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The Station: Athos: Treasures and Men

3.86  ·  Rating Details ·  35 Ratings  ·  6 Reviews
At only 22 years of age, the author of the acclaimed Road to Oxiana traveled with his friends for the first time to Mount Athos in Greece. The eye-opening visit inspired a classic appraisal of its treasures and men--one that immediately established Byron as a major new talent. A deep love for Byzantine civilization and reverence for antiquity glow from every page. "It is a ...more
Paperback, 272 pages
Published June 30th 2001 by Phoenix (first published 1928)
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Nick Wellings
Feb 10, 2013 Nick Wellings rated it really liked it  ·  review of another edition
Byron: Travel writing that's not quite travel writing.

More like white man's prerogative ; travels thru the time of the late 20s in search of "eicons", frescoes, monastic doo-dahs, roaming from monastery to monastery astride mules (so much muleteering here) subsisting on tinned sardines and ouzo and cataloguing with curious preciseness the exact number of bed bugs one squished in the night, before splashing down the sea to bathe with ones chums. Merry japes, what?

Wither and thither goes Byron, a
Kerry Hennigan
Nov 22, 2014 Kerry Hennigan rated it really liked it
I was about to lend my copy of The Station to a friend when I decided to refresh myself of its contents. Lo and behold, I quickly discovered that I hadn’t read Byron’s youthful essay on the Holy Mountain of Athos and its Byzantine treasures, but his later much lauded book The Road to Oxiana.

So, newly come to The Station, I plunged into Byron’s sometimes purple prose and found, as before, his humor to be sharp, witty and sardonic. While the reader might not always agree with his assessments of va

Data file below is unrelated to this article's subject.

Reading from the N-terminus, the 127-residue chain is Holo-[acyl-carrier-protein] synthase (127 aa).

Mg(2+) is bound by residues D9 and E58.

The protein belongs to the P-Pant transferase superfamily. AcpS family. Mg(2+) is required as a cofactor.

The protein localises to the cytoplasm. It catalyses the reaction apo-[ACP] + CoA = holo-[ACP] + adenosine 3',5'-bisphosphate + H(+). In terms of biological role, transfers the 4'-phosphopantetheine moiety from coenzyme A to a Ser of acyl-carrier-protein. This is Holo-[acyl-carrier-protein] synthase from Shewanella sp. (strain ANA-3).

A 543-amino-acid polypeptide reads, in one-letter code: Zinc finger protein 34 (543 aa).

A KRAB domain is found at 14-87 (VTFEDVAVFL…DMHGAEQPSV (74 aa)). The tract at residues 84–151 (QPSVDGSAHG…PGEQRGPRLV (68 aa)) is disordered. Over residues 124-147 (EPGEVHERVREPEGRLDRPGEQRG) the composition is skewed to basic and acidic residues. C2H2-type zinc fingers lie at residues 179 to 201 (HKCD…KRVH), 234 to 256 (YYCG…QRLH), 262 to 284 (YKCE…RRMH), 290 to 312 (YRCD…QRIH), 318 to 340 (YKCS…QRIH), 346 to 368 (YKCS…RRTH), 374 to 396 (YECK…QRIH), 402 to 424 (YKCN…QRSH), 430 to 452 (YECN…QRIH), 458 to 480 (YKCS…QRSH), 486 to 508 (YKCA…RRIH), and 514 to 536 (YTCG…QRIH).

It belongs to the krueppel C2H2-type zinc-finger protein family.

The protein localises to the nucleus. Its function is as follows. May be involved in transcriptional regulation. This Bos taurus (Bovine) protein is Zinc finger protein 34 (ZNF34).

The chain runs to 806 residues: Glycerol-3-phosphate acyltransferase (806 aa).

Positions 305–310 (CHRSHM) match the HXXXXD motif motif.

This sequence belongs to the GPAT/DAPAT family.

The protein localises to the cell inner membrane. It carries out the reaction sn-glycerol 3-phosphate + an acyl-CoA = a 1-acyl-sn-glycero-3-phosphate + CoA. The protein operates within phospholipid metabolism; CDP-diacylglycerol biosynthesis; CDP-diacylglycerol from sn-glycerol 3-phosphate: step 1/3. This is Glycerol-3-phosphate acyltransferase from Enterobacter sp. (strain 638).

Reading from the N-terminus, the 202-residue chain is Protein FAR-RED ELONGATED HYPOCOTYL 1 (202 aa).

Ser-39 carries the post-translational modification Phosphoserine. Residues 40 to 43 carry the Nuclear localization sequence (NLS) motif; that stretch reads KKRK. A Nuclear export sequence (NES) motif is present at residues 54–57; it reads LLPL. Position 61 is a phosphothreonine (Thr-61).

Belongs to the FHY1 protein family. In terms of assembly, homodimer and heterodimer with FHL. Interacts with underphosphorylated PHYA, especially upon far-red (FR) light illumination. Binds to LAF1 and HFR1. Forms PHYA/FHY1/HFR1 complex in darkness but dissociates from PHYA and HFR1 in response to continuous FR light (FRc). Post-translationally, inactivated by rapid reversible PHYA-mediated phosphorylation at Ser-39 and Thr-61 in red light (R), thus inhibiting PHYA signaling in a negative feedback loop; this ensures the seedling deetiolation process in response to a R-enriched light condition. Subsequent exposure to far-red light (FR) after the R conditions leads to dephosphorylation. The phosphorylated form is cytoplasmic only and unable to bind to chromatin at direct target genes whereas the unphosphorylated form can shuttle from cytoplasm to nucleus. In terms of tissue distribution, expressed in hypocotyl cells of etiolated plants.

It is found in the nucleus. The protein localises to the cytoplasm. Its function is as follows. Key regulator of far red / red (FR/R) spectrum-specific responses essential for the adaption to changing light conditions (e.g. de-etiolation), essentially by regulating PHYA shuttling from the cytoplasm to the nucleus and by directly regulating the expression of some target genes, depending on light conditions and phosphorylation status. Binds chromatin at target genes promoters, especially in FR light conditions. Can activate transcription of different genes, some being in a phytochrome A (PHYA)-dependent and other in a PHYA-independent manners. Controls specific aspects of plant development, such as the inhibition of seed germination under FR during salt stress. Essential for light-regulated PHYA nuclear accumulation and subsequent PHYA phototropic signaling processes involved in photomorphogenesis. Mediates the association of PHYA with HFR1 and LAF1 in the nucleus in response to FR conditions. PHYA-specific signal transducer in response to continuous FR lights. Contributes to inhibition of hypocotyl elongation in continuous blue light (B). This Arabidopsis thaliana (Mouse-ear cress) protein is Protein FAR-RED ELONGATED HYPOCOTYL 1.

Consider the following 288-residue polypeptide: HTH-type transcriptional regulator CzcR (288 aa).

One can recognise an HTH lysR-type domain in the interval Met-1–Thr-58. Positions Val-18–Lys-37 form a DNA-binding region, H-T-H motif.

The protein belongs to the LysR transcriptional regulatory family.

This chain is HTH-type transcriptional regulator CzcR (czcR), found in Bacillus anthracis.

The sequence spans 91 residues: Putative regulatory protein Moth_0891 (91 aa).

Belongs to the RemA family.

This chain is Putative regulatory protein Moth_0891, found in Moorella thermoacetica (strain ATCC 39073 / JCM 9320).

Patrick Cook
Jan 18, 2015 Patrick Cook rated it really liked it
Nearly perfect for large chunks, but there is one significant flaw: Byron as a young man is a bit of whinger. At times, he writes about the monks in way that seems less witty than patronizing, not to say ungrateful. This is perhaps just the reflection of his youth at the time of writing.

The descriptions of life in the UK at the beginning are, perhaps surprisingly, better than those of Mount Athos itself — Byron's humour is used to better effect when writing about his own countrymen. One inevita
Sep 20, 2016 Paul rated it liked it
Funny and observant, and along with the Road to Oxiana an obvious lodestar of the genre. Very effected and entitled, but I think this is mainly Robert Byron teasing the reader.
Aug 14, 2015 Rose rated it really liked it  ·  review of another edition
Lively descriptions of the persons and sites that the author encountered on his visit to Athos. Illustrated by photos and drawings by the author.
Dec 10, 2012 joyce rated it it was amazing
Recommends it for: lovers of travel books
Recommended to joyce by: personal research
Shelves: history, travel
I like this book better than the Road to Oxiana. I agree with Christopher Sykes that the rhythm in The Station flows more smoothly.
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Robert Byron (1905 - 24 February 1941) was a British travel writer, best known for his travelogue The Road to Oxiana. He was also a noted writer, art critic and historian.

Byron was born in 1905, and educated at Eton and Merton College, Oxford. He died in 1941, during the Second World War, when the ship on which he was travelling was torpedoed by a U-Boat off Cape Wrath, Scotland, en route to Egypt
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